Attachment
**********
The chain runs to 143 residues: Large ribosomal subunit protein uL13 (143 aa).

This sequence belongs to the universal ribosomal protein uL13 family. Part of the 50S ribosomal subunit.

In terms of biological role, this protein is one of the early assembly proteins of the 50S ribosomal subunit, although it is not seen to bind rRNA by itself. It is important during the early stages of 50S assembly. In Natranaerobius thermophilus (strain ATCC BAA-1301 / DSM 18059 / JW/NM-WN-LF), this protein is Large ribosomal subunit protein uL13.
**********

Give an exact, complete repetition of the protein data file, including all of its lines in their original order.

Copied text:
The chain runs to 143 residues: Large ribosomal subunit protein uL13 (143 aa).

This sequence belongs to the universal ribosomal protein uL13 family. Part of the 50S ribosomal subunit.

In terms of biological role, this protein is one of the early assembly proteins of the 50S ribosomal subunit, although it is not seen to bind rRNA by itself. It is important during the early stages of 50S assembly. In Natranaerobius thermophilus (strain ATCC BAA-1301 / DSM 18059 / JW/NM-WN-LF), this protein is Large ribosomal subunit protein uL13.